Roundtable: Everybody needs good NABERS

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This article appeared in the September 2013 issue of CRN magazine.

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Roundtable: Everybody needs good NABERS

CRN sat down recently with a group of leading voices in the data centre industry to discuss the expansion of the National Australian Built Environment Rating System (NABERS) to data centres. What’s clear is there are  implications and opportunities for the IT channel to help customers understand the environmental and business benefits of compliance.

ATTENDEES

  • Caroline Residovic, senior program officer, NABERS
  • Jacques Tesson, CEO, DPSA
  • Greg Scholten, NSW branch manager, Southern Cross Computer Systems
  • Frank Roberson, senior project officer, NABERS 
  • Jason Rylands, DC architect, DPSA
  • Andrew Kirker, sales director,  APC by Schneider Electric
  • Andrew Sylvester, DC software sales, Pacific, APC by Schneider Electric
  • Ian Porter, general manager, iSeek
  • Greg Boorer, managing director, Canberra Data Centres

CRN  What’s the background of the national Australian Built Environment Rating System? How critical is it for companies in the IT space to understand how it works and the implications for designing technology environments?

Caroline  We worked very closely with industry and key players from the data centre sector, because like us, they felt that there was a real need for the drive towards energy efficiency in the sector,. Really, the environmental benefit and financial benefit go hand in hand with energy.

If you look at many of the official surveys in Australia, we’re not really measuring or monitoring energy use. A lot of companies and organisations just don’t know what their ICT parameters are when really the first step is having an understanding of energy consumption compared to your peers. That’s what NABERS provides. The tool that requires you to measure your energy consumption and provide information on whether you’re performing well or if there are opportunities to improve or provide that transparency. That’s what we are hoping to develop.

Andrew Kirker  Regarding that measuring and monitoring, is it changing do you think? I agree with you, a few years ago people were just not into measuring or monitoring things, but I’m really surprised at what’s happening now. Yesterday a very large telco put out a tender for a really granular monitoring solution, which I saw as being a change in thinking.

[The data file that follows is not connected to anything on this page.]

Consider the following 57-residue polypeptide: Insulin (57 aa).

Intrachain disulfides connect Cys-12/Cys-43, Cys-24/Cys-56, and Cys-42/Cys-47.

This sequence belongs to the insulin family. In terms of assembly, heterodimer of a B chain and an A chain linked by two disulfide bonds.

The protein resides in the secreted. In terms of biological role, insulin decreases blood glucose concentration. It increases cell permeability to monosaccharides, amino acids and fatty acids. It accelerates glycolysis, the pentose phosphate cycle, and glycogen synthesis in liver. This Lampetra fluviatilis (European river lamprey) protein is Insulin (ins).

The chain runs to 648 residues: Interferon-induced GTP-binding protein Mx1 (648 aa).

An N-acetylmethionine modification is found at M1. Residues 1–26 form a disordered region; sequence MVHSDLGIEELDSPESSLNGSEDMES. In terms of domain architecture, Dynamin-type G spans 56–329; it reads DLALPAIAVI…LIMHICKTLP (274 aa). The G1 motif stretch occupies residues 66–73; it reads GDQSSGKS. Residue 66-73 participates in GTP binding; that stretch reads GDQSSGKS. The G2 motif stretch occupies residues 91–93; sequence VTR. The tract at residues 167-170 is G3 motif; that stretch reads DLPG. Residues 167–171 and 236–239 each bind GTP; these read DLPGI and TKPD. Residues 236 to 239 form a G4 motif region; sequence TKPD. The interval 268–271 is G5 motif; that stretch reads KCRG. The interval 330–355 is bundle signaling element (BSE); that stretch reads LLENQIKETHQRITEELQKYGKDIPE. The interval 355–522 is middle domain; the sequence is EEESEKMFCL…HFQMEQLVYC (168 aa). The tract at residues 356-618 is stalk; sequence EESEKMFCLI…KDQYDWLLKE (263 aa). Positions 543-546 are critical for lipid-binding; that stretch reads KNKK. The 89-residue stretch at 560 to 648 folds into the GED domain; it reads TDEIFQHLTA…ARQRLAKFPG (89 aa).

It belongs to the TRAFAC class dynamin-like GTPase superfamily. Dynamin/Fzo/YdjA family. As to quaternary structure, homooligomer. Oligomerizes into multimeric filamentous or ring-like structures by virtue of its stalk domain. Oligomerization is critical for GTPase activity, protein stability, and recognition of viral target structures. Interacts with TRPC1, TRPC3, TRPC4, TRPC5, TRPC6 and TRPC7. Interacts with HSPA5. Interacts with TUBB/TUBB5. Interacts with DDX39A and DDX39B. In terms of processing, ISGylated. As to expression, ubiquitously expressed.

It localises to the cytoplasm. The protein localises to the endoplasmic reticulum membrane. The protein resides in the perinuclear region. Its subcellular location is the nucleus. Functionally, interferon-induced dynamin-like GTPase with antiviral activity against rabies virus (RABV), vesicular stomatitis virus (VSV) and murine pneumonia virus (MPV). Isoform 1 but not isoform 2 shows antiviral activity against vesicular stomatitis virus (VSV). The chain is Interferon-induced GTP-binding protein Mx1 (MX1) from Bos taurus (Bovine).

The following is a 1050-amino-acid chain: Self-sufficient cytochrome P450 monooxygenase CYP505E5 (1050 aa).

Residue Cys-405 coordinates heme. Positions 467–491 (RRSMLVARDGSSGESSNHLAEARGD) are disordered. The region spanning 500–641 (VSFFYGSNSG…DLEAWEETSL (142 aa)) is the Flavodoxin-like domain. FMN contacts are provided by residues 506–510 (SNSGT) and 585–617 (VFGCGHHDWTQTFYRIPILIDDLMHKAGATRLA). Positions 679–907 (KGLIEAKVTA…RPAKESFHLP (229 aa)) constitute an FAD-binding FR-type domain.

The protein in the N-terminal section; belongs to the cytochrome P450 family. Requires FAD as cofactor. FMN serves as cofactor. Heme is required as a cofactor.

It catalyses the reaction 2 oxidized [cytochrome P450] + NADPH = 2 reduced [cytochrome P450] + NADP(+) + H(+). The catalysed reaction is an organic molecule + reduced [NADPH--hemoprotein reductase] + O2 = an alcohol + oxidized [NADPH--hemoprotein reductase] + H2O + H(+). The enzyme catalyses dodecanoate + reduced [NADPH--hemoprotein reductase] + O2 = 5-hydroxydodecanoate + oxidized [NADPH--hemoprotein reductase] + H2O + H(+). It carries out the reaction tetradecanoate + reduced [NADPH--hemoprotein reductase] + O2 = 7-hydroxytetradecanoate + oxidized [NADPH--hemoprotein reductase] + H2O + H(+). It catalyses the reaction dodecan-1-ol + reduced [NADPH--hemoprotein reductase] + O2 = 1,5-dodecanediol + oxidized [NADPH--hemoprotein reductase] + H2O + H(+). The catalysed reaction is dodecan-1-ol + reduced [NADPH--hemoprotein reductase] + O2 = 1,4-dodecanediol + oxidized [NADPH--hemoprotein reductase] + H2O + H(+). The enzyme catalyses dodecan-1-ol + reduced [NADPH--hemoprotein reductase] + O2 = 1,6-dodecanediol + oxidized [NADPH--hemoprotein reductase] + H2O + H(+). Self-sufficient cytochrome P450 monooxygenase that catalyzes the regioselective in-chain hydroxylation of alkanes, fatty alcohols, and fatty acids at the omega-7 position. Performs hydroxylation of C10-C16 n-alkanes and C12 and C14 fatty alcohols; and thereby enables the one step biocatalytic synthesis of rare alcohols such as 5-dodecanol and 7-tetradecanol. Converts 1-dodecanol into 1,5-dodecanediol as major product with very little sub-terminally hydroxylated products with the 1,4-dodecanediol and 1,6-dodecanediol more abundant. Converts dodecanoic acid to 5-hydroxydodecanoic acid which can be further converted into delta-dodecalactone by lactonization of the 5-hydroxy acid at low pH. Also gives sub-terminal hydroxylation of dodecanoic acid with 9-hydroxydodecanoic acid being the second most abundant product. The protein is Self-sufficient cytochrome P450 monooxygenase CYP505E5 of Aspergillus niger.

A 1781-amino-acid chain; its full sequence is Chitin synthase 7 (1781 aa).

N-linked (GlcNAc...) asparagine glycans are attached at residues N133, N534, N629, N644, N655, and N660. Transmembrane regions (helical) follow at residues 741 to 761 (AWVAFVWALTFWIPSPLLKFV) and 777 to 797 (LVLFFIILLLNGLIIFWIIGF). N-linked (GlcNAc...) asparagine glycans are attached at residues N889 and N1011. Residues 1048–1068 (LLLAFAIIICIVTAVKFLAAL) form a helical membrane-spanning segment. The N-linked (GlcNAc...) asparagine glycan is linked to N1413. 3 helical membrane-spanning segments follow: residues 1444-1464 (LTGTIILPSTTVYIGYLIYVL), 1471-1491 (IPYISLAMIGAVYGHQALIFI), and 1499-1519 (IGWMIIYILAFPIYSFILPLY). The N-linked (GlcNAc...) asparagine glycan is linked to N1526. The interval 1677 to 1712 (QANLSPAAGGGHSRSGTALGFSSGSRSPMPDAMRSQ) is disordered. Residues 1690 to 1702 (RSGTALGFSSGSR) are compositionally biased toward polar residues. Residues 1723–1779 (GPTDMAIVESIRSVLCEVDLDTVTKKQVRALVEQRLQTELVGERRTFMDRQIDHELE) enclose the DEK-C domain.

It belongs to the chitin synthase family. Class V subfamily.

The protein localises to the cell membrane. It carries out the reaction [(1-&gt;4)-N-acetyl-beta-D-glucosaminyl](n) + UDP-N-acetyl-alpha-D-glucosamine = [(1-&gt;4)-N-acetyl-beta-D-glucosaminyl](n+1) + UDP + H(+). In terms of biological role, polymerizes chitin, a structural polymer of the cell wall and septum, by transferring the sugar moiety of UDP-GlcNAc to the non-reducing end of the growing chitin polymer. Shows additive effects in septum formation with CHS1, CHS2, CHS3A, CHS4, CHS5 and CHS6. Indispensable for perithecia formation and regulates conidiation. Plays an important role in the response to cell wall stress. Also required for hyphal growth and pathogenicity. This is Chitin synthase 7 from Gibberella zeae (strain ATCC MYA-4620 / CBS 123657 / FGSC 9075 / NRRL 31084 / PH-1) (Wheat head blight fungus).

Caroline  I think there is a change in thinking, definitely.

Frank  If you look at the Fujitsu ICT Sustainability Report as a benchmark, they tend to find that, at the moment at least, even if things are changing, the reporting at the moment is not great. Even if people are stepping up their reporting, having a system which allows fair comparison, so that people are reporting in the same way, is really valuable. And by condensing a lot of information about a data centre into something that non-engineers can understand, the people who make the decision financially for the consumers, can say ‘I’ll have a five star on those please’. So even though it’s great that people are stepping up that reporting, having this framework is really good.

Andrew Kirker  Take it down to a cultural level. Australia is a very goal oriented country and people like to be working to a target, and it’s a performance culture that we live in. Even in our personal lives people are starting to take a more active role. I was showing off my latest gadget which is one of these exercise and health monitoring things. It monitors your sleep patterns, exercise levels, food intake, and so we have to tell it, it doesn’t know what you ate, it doesn’t know that I just had too much for breakfast.  But I think culturally people are changing.  You know we were talking about the GPS Exercise Watches and goals and racing against yourself and that kind of thing, so I think at a cultural level there’s an undercurrent there.

People like to know where they are; people like to compete and I think that’s something that these sorts of tools allow – you can get a bit of healthy competition between people around how efficient their facility is.

Andrew Sylvester  There are more people doing monitoring, but I’m not sure that they’re actually getting the quality of information out of that monitoring and doing something with it. You’re seeing these reports coming out which aren’t as good as they could be. Maybe it’s the quality of the information they’re collecting, or how they’re interpreting that information and monitoring that. They can then take that into information that’s used for making much better decisions about how they manage their data centres, and energy and so on. If you get right back to basics, legacy data centres, new data centres, buildings have to have what I call ‘smart’ infrastructure, smart devices that actually can be monitored, that’s the first thing.